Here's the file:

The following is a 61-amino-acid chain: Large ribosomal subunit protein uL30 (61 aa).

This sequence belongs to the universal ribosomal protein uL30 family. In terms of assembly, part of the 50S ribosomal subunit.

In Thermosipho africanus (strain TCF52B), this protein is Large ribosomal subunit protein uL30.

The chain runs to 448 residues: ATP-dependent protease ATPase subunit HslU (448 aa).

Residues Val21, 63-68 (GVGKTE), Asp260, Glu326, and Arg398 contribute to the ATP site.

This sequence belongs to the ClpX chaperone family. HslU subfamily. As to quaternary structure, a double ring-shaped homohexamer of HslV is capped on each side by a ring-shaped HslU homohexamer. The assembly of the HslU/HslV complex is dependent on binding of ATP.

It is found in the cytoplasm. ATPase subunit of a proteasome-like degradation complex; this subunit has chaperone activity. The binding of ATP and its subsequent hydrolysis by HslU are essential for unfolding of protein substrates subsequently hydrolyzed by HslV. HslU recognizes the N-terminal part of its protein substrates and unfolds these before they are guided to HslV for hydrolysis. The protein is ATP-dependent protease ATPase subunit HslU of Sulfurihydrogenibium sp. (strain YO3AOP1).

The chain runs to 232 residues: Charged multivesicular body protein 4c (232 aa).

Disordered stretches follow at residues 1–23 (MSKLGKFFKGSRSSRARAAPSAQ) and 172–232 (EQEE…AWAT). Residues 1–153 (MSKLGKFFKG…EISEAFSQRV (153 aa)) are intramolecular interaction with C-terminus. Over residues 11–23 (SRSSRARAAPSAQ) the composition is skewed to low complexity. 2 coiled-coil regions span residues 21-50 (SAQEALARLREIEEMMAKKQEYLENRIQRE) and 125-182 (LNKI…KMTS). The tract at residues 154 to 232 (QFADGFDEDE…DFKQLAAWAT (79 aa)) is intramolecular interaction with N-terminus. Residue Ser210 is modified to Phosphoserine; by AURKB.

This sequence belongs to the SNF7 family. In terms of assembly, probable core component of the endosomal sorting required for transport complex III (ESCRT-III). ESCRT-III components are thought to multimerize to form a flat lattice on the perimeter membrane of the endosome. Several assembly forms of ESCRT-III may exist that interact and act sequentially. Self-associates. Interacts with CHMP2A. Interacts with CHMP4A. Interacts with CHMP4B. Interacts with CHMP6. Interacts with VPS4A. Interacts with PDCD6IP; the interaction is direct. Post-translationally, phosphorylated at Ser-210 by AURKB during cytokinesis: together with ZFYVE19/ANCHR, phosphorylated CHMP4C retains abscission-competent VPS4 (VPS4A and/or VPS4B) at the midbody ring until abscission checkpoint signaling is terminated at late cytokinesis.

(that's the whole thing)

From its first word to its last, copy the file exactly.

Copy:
The following is a 61-amino-acid chain: Large ribosomal subunit protein uL30 (61 aa).

This sequence belongs to the universal ribosomal protein uL30 family. In terms of assembly, part of the 50S ribosomal subunit.

In Thermosipho africanus (strain TCF52B), this protein is Large ribosomal subunit protein uL30.

The chain runs to 448 residues: ATP-dependent protease ATPase subunit HslU (448 aa).

Residues Val21, 63-68 (GVGKTE), Asp260, Glu326, and Arg398 contribute to the ATP site.

This sequence belongs to the ClpX chaperone family. HslU subfamily. As to quaternary structure, a double ring-shaped homohexamer of HslV is capped on each side by a ring-shaped HslU homohexamer. The assembly of the HslU/HslV complex is dependent on binding of ATP.

It is found in the cytoplasm. ATPase subunit of a proteasome-like degradation complex; this subunit has chaperone activity. The binding of ATP and its subsequent hydrolysis by HslU are essential for unfolding of protein substrates subsequently hydrolyzed by HslV. HslU recognizes the N-terminal part of its protein substrates and unfolds these before they are guided to HslV for hydrolysis. The protein is ATP-dependent protease ATPase subunit HslU of Sulfurihydrogenibium sp. (strain YO3AOP1).

The chain runs to 232 residues: Charged multivesicular body protein 4c (232 aa).

Disordered stretches follow at residues 1–23 (MSKLGKFFKGSRSSRARAAPSAQ) and 172–232 (EQEE…AWAT). Residues 1–153 (MSKLGKFFKG…EISEAFSQRV (153 aa)) are intramolecular interaction with C-terminus. Over residues 11–23 (SRSSRARAAPSAQ) the composition is skewed to low complexity. 2 coiled-coil regions span residues 21-50 (SAQEALARLREIEEMMAKKQEYLENRIQRE) and 125-182 (LNKI…KMTS). The tract at residues 154 to 232 (QFADGFDEDE…DFKQLAAWAT (79 aa)) is intramolecular interaction with N-terminus. Residue Ser210 is modified to Phosphoserine; by AURKB.

This sequence belongs to the SNF7 family. In terms of assembly, probable core component of the endosomal sorting required for transport complex III (ESCRT-III). ESCRT-III components are thought to multimerize to form a flat lattice on the perimeter membrane of the endosome. Several assembly forms of ESCRT-III may exist that interact and act sequentially. Self-associates. Interacts with CHMP2A. Interacts with CHMP4A. Interacts with CHMP4B. Interacts with CHMP6. Interacts with VPS4A. Interacts with PDCD6IP; the interaction is direct. Post-translationally, phosphorylated at Ser-210 by AURKB during cytokinesis: together with ZFYVE19/ANCHR, phosphorylated CHMP4C retains abscission-competent VPS4 (VPS4A and/or VPS4B) at the midbody ring until abscission checkpoint signaling is terminated at late cytokinesis.